Six years ago yesterday, hundreds of residents in Phnom Penh’s Borei Keila neighbourhood were forcibly evicted and saw their homes destroyed in a single day, a grim anniversary that community members – many of them still awaiting compensation – gathered to mark yesterday.
Speaking after a Buddhist ceremony, held behind the vacant building where residents have taken shelter since being evicted, holdouts asked for fair compensation, claiming that the relocation site in the northwest of the city is too remote and the monetary compensation offered to some not high enough.
The city imposed a December 22 deadline on 11 holdout families to either take the offered compensation or forfeit their right to any compensation whatsoever. Twenty other families, whose claims to compensation had previously not been recognised, were also offered compensation – 10 were offered cash and 10 were offered relocation – after the deadline closed. None, however, have accepted.
The building where yesterday’s ceremony was held – surrounded by trash picked over by cats, dogs and chickens – might soon be demolished after 10 years of conflict with development company Phanimex.
Sok Srey On, a representative of the 20 families who had been offered compensation, said she had vivid memories of the community’s violent eviction.
“I always relive the day. During that time I was very frightened about the force with which they demolished our home,” she said. “They did not give us any information that they would take action, but they simply started early in the morning. We lost all our belongings.”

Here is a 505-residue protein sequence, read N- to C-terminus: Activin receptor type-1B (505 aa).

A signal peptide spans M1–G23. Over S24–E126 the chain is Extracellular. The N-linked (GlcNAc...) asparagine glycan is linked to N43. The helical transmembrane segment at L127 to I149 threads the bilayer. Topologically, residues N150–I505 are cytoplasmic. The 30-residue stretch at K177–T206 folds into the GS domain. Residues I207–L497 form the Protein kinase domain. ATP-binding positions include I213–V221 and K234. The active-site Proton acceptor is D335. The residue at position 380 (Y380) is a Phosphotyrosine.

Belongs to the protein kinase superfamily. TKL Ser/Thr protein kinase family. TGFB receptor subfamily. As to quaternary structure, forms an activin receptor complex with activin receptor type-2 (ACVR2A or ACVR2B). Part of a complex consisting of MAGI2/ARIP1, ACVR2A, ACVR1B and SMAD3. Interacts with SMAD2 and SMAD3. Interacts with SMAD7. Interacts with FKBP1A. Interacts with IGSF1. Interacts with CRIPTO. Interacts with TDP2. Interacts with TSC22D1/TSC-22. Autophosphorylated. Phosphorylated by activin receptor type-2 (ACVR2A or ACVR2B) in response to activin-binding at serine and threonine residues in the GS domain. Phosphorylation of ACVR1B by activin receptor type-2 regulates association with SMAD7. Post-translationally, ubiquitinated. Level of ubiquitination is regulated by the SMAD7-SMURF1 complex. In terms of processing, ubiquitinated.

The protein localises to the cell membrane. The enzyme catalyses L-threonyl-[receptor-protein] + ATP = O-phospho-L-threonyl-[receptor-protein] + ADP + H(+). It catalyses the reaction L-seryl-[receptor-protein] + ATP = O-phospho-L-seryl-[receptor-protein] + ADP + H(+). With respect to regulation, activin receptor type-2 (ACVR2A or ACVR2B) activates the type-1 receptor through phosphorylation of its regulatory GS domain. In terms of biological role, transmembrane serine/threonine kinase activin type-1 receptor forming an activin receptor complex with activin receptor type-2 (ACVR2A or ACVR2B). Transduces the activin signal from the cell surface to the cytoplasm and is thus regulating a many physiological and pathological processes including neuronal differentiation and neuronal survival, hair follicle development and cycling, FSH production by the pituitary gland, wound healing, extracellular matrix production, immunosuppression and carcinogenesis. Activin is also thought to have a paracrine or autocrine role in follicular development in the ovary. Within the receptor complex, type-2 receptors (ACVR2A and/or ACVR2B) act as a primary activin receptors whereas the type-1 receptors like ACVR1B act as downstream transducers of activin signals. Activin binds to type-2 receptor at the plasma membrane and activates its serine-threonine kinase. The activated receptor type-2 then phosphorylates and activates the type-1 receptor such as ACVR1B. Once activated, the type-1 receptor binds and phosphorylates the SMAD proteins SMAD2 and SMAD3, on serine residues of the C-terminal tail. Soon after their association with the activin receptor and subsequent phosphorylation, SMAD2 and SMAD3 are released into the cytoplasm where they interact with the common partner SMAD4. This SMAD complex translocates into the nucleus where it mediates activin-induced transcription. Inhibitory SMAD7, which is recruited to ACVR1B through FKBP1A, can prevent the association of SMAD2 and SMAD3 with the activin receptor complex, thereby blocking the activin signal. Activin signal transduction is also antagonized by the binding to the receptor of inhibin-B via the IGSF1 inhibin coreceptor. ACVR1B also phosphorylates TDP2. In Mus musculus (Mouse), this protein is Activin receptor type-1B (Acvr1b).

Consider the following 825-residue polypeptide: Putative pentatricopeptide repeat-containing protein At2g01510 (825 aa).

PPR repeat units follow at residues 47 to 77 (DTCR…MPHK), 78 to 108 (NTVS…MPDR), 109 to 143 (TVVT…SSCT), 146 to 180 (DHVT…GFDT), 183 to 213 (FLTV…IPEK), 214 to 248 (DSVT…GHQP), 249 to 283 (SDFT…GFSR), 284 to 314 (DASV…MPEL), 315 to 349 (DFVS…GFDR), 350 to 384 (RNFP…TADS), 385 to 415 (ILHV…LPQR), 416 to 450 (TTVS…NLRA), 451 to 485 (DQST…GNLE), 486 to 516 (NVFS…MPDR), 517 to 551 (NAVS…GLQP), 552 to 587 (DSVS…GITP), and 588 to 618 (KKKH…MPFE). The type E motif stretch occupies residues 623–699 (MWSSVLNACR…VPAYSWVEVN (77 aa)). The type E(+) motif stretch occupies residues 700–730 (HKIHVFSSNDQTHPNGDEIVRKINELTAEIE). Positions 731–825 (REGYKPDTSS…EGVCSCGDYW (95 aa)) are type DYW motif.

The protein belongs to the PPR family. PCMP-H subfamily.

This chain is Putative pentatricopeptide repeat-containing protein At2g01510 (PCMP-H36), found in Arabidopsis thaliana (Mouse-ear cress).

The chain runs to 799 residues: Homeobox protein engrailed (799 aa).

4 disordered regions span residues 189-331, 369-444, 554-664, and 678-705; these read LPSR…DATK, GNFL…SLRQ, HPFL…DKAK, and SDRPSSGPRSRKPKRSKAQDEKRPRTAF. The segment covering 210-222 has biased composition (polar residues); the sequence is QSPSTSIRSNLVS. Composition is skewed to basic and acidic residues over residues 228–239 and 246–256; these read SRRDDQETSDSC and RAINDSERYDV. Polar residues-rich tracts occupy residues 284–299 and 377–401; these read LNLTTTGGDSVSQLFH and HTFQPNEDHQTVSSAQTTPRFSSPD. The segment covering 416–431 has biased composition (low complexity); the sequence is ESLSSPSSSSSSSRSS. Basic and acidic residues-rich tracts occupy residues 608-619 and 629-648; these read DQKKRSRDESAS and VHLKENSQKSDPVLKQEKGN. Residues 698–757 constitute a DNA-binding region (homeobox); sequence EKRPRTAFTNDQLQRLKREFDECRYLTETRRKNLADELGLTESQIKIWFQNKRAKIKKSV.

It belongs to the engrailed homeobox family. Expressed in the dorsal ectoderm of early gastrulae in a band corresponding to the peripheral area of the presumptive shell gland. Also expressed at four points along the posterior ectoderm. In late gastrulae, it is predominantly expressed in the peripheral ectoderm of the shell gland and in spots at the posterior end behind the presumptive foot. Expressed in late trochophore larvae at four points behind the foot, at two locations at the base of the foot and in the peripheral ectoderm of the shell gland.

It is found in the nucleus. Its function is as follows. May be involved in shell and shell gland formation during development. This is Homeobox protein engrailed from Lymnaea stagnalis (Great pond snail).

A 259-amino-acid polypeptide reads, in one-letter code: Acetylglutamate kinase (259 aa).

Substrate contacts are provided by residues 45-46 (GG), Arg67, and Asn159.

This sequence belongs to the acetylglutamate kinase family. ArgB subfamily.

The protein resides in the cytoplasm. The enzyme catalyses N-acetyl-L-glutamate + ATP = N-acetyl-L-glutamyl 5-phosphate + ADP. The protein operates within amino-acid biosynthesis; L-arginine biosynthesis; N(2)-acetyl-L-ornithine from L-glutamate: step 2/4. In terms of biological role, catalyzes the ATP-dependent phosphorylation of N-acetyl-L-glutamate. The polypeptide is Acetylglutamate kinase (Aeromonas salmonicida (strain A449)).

Ngov Nary, a representative of one of the 11 families issued the ultimatum, told a similar tale.
“Early in the morning we went to the market to work and our children went to school. But around 10am, I got a call from our colleague that our home was destroyed. I rushed to my home, but everything was destroyed. I lost everything,” she said.
Srey On said the municipality had only just told them the amount the 10 families who were offered monetary compensation would receive: $3,000. This, she said, was not enough to buy a plot of land, get a flat in the area or live off.
Srey On also alleged that city officials had tried to intimidate the group of 11 families, which she perceived as a threat to herself and other residents. “They threatened that if they don’t accept the resolution then . . . authorities will take armed forces to evict us.”
Long Chandy, a representative of another Phnom Penh community of evictees, also attended the anniversary to express his support. “We request all people in Borei Keila get decent compensation,” he said.
Mean Chhanyada, president of the municipal committee that deals with the case, declined to comment and directed questions to City Hall spokesman Met Measpheakdey, who could not be reached.
Lim Sophea, Prampi Makara district governor, also could not be reached.
Borei Keila evictee Tim Sak Mony, who was once jailed for more than three months for protesting, said authorities and the company disrespected them. “Why do the local authorities and the company need to evict the poor people to a bad location, and then insult us – the poor people – as brainless?” she said.